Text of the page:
Review Summary: More like album throwaway15 of 17 thought this review was well written
I didn’t hate Vulnerable
– despite its glaring flaws, there were still traces of the fire and energy that made The Used so great in the first place, even if the electronic elements were a bit too much. The same could not be said for last year’s The Ocean of the Sky
, which not only showed weak experimentation (it says something when the EP starts with a furious opener and closes with a twenty-minute ambient soundscape), but also a lackluster recreation of their early work. It became glaringly obviously that The Used would never top the excellence of their self-titled debut, but even when they didn’t, it was still fairly enjoyable at most. Even if the band’s experiments over the last few years showed a recession in quality, none of them have been that cringeworthy enough to earn my ire.
Unfortunately, Imaginary Enemy
manages to buck the trend. Providing the band’s most drastic sound change, The Used’s sixth studio album has Utah’s finest straying far from their roots and into a much poppier sound than anything else they’ve released. A majority of the record’s tracks seem catered to Top 40 airplay, mainly due to its overproduction. Every guitar riff is polished to the maximum, stripping it of any sense of edge or grit. It would be different if the change in sound resulted in at least some memorability, but there’s no catchiness to be found. For the most part, Imaginary Enemy
plays it too safe, especially on songs like the title track and “Evolution” where traces of The Used’s roots are almost nonexistent.
While a poppy sound doesn’t necessarily correlate into low quality, Imaginary Enemy
feels devoid of any energy or passion whatsoever. Bert McCracken’s vocals sound hollow and lifeless, and tracks like mid-paced snoozers “Generation Throwaway” and “Kenna Song” work perfectly as lullabies. His screams are almost all but gone, and the tracks where they remain provide the album’s highlights. On certain songs, his vocals are coated with layers of enhancer that become more prevalent as he tries to hit the high notes (at times he even sounds like Save Rock and Roll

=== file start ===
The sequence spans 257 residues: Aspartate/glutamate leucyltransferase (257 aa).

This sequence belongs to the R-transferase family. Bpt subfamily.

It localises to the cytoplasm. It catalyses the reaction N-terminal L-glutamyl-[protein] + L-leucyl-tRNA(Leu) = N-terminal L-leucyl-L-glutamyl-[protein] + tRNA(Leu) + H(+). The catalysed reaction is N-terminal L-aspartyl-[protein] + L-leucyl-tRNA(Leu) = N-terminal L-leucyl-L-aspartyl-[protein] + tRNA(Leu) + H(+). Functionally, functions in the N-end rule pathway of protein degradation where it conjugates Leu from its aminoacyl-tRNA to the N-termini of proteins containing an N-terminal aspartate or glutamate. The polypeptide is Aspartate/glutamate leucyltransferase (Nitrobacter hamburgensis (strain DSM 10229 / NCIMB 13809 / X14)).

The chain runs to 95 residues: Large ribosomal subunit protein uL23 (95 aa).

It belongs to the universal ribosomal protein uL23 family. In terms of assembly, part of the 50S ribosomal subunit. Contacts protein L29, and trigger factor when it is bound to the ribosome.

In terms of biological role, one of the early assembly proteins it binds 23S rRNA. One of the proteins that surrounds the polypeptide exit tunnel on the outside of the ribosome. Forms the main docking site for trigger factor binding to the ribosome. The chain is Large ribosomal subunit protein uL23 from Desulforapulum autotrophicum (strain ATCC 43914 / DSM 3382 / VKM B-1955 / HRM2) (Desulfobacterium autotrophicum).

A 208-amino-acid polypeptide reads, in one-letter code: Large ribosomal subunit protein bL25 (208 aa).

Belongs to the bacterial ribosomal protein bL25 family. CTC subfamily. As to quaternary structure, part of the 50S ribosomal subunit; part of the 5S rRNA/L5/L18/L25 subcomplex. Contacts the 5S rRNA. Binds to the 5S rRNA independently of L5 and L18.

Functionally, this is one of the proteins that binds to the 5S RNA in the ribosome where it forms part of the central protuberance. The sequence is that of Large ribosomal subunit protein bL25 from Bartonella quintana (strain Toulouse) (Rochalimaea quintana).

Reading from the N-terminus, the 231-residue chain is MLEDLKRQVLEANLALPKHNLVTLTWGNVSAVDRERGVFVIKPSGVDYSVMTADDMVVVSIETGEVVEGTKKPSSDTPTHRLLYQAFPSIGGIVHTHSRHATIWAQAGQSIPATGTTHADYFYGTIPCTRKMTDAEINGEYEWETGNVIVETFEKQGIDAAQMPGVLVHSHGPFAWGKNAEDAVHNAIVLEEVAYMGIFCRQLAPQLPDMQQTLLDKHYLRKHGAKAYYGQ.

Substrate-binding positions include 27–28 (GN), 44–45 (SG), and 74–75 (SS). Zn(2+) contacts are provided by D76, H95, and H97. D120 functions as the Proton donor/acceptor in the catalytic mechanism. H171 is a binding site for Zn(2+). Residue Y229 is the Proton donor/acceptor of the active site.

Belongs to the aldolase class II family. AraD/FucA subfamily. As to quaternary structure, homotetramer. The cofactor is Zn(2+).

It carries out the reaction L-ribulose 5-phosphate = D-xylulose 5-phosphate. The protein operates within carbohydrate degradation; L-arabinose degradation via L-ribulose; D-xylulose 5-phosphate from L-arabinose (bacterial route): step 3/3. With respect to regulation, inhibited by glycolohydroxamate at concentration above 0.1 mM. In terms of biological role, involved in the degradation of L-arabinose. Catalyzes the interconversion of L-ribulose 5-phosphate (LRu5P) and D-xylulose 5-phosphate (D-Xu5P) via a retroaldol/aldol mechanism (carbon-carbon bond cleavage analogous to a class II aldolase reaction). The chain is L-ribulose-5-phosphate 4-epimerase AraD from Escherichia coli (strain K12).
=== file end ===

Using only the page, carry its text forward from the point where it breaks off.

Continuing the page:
-era Patrick Stump). Bert’s singing ability used to be the highlight of Used albums, and now they’re one of the main causes of their downfall. His sheer lack of emotion greatly contributes to what makes their newfound sound so bland and uninspired.
You wouldn’t know it by Imaginary Enemy
’s first few songs, though – fist-pumping anthem “Revolution” at least opens the album on a strong, rock-driven note; Bert’s cries of “This is the end, calling for revolution” coupled with guitarist Quinn Allman’s aggressive riffs create an expressive aura that is reminiscent of the In Love and Death
era – his screams at the track’s conclusion only further signify this. Lead single “Cry” isn’t too shabby either; it’s anthemic hook and screamed bridge blend the album’s poppier tendencies with the emotion and anger of their early albums. Its lyrics can be a little immature and juvenile at times (“I’m gonna make you beg just for making me cry” seems ripped straight out the stereotypical teenage breakup book), but its blemishes are easy to overcome. The frantic “A Song to Stifle Imperial Progression (A Work in Progress)” may not live up to Bert’s description as ‘the heaviest song we’ve ever written’, but Dan Whitesides’ furious drumming gives it an edgier feel. Even “El-Oh-Vee-Ee” takes the best of the pop sound and runs with it, creating a fairly enjoyable tune.
The Used’s experimentation into a poppier sound is not why Imaginary Enemy
marks the band’s worst release to date. All the energy and emotion that used to define them are gone, and it’s been replaced by uninspired vocals, lazy instrumentation and overproduction. They’ve always been a band driven by passion, and only traces of it are still discernable. While this isn’t entirely to blame on their new sonic direction, one can only ponder if the lack of energy was caused by their desire to explore new sounds. Although McCracken has stated in interviews that he wanted Imaginary Enemy
’s pop sound to lead to more catchier material, it’s done exactly the opposite for him. Aside from the first four tracks, the album lacks a memorable moment - the choruses of "Generation Throwaway" and "Make Believe" are meant to get stuck in your head, but they never accomplish that goal. If this is what The Used have to offer, to me it's only make believe.